Cerrado Region, Brazil
Early in the Brazilian wet season, the Terra MODIS instrument acquired a true-color image of what would be one of the few days where the clouds broke up enough to reveal the Cerrado. The Cerrado is a region of extensive woodlands and savannas originally covering over 2,031,990 square kilometers on the Brazilian Plateau, and is the second largest ecosystem in Brazil, after the Amazon. However, today less than a quarter of the Cerrado remains, at 438,910 sq km, of which only 111,051 sq km are protected at all. Despite there being only 13 people per square mile, deforestation for agriculture and ranching has pushed 10 bird species, 4 mammal species, 2 amphibian species, and over 4,400 plant species to endemically threatened status. Among these species are the giant anteater, wolly giant rat, jaguar, and maned wolf.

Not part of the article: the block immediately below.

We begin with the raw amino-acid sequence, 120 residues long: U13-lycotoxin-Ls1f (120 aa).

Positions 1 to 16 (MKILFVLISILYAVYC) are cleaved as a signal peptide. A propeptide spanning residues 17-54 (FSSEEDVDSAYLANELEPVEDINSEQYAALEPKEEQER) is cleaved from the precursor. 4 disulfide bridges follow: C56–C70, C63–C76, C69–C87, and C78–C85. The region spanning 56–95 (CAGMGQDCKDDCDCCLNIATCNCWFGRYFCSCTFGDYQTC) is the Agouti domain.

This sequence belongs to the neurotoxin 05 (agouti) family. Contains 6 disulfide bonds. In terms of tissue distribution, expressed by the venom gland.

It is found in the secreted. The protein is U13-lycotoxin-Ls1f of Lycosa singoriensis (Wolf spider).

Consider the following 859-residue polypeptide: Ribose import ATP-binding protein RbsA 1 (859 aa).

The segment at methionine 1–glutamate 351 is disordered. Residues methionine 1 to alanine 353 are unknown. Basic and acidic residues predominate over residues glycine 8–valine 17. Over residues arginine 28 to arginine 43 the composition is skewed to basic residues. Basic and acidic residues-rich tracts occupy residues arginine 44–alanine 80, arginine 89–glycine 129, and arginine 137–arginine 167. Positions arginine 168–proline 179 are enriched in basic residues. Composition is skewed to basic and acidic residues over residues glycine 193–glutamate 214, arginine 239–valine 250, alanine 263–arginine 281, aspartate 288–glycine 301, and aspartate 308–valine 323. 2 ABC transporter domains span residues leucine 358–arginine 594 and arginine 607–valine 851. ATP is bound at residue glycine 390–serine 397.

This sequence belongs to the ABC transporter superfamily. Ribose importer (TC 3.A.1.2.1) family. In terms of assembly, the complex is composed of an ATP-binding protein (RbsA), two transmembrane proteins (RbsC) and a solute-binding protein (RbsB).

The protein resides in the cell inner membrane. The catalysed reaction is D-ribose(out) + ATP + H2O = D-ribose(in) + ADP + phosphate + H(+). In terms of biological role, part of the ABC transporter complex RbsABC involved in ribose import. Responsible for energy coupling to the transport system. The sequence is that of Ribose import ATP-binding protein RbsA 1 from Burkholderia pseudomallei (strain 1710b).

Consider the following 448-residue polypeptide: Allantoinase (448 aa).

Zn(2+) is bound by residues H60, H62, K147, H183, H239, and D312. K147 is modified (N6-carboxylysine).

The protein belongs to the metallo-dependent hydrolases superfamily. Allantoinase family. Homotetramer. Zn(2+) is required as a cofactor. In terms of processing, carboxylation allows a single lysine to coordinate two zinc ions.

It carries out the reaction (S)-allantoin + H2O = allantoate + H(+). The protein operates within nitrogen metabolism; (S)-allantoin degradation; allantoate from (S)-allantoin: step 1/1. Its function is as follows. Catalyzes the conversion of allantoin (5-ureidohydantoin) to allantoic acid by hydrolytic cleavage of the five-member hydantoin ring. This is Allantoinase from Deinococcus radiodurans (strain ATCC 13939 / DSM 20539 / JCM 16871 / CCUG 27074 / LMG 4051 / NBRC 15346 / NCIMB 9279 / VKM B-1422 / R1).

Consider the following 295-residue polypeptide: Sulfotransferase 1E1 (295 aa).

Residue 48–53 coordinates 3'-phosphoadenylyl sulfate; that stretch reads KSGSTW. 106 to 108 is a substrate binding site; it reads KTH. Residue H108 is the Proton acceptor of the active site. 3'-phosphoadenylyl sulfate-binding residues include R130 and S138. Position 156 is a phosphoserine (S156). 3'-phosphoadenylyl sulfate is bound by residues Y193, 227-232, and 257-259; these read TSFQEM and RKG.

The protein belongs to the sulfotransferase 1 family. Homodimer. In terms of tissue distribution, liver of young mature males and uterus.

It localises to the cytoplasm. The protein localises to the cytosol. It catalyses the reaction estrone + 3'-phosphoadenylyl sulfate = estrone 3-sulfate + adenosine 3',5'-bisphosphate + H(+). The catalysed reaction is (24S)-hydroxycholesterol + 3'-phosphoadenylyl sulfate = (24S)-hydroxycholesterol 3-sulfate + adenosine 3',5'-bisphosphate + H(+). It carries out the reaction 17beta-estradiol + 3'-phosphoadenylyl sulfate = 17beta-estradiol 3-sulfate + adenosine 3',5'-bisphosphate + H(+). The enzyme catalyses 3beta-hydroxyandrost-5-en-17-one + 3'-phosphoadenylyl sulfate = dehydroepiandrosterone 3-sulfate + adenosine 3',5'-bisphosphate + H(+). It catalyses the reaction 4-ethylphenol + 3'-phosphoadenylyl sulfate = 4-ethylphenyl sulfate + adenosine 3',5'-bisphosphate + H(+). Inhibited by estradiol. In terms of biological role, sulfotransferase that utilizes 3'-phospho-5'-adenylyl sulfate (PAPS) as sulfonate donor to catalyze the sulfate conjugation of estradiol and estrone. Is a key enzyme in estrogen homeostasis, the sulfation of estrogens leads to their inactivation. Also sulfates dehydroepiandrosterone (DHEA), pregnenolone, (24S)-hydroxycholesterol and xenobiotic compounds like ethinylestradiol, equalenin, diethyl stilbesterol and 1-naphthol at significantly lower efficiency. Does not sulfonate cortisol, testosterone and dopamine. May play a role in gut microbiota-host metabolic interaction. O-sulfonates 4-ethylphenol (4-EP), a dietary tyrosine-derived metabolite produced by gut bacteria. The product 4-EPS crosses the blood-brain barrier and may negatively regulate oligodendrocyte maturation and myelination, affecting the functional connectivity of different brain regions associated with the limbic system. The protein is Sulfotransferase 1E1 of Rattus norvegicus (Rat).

Alternately extremely wet and extremely dry, the vegetation here is adapted to both conditions, including the fires that MODIS detected, which are marked in red. Judging by how small and prevalent the fires are, they are probably agricultural in nature.